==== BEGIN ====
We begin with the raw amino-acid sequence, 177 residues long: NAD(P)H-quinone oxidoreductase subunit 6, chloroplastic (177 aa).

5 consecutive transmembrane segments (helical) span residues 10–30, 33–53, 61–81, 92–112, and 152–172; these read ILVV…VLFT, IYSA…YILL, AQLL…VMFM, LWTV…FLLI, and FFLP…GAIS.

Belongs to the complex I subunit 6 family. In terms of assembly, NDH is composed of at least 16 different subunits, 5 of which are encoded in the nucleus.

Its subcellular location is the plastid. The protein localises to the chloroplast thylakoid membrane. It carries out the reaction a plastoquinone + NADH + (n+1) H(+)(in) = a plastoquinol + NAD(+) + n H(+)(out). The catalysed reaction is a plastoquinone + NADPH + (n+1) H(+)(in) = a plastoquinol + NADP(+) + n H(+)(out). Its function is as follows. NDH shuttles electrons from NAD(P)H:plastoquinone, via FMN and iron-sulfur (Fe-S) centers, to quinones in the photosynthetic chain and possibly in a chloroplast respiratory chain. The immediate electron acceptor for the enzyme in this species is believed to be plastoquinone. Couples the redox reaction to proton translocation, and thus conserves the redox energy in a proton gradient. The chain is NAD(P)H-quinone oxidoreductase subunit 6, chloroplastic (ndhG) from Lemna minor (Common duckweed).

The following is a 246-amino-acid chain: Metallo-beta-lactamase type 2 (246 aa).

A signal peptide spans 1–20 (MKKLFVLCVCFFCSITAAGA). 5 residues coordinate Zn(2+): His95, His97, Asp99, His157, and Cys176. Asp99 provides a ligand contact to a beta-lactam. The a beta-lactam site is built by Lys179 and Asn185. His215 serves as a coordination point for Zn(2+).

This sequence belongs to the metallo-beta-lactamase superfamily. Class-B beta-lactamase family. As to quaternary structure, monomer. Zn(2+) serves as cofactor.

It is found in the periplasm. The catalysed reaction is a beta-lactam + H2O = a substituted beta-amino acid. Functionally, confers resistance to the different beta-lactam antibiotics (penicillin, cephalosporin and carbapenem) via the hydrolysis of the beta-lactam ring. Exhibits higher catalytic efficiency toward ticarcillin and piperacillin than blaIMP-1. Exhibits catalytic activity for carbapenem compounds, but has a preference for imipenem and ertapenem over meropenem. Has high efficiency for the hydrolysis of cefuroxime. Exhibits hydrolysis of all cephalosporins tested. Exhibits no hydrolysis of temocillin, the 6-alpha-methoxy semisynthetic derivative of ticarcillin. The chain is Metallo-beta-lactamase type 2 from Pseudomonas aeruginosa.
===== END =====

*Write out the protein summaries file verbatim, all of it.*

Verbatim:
We begin with the raw amino-acid sequence, 177 residues long: NAD(P)H-quinone oxidoreductase subunit 6, chloroplastic (177 aa).

5 consecutive transmembrane segments (helical) span residues 10–30, 33–53, 61–81, 92–112, and 152–172; these read ILVV…VLFT, IYSA…YILL, AQLL…VMFM, LWTV…FLLI, and FFLP…GAIS.

Belongs to the complex I subunit 6 family. In terms of assembly, NDH is composed of at least 16 different subunits, 5 of which are encoded in the nucleus.

Its subcellular location is the plastid. The protein localises to the chloroplast thylakoid membrane. It carries out the reaction a plastoquinone + NADH + (n+1) H(+)(in) = a plastoquinol + NAD(+) + n H(+)(out). The catalysed reaction is a plastoquinone + NADPH + (n+1) H(+)(in) = a plastoquinol + NADP(+) + n H(+)(out). Its function is as follows. NDH shuttles electrons from NAD(P)H:plastoquinone, via FMN and iron-sulfur (Fe-S) centers, to quinones in the photosynthetic chain and possibly in a chloroplast respiratory chain. The immediate electron acceptor for the enzyme in this species is believed to be plastoquinone. Couples the redox reaction to proton translocation, and thus conserves the redox energy in a proton gradient. The chain is NAD(P)H-quinone oxidoreductase subunit 6, chloroplastic (ndhG) from Lemna minor (Common duckweed).

The following is a 246-amino-acid chain: Metallo-beta-lactamase type 2 (246 aa).

A signal peptide spans 1–20 (MKKLFVLCVCFFCSITAAGA). 5 residues coordinate Zn(2+): His95, His97, Asp99, His157, and Cys176. Asp99 provides a ligand contact to a beta-lactam. The a beta-lactam site is built by Lys179 and Asn185. His215 serves as a coordination point for Zn(2+).

This sequence belongs to the metallo-beta-lactamase superfamily. Class-B beta-lactamase family. As to quaternary structure, monomer. Zn(2+) serves as cofactor.

It is found in the periplasm. The catalysed reaction is a beta-lactam + H2O = a substituted beta-amino acid. Functionally, confers resistance to the different beta-lactam antibiotics (penicillin, cephalosporin and carbapenem) via the hydrolysis of the beta-lactam ring. Exhibits higher catalytic efficiency toward ticarcillin and piperacillin than blaIMP-1. Exhibits catalytic activity for carbapenem compounds, but has a preference for imipenem and ertapenem over meropenem. Has high efficiency for the hydrolysis of cefuroxime. Exhibits hydrolysis of all cephalosporins tested. Exhibits no hydrolysis of temocillin, the 6-alpha-methoxy semisynthetic derivative of ticarcillin. The chain is Metallo-beta-lactamase type 2 from Pseudomonas aeruginosa.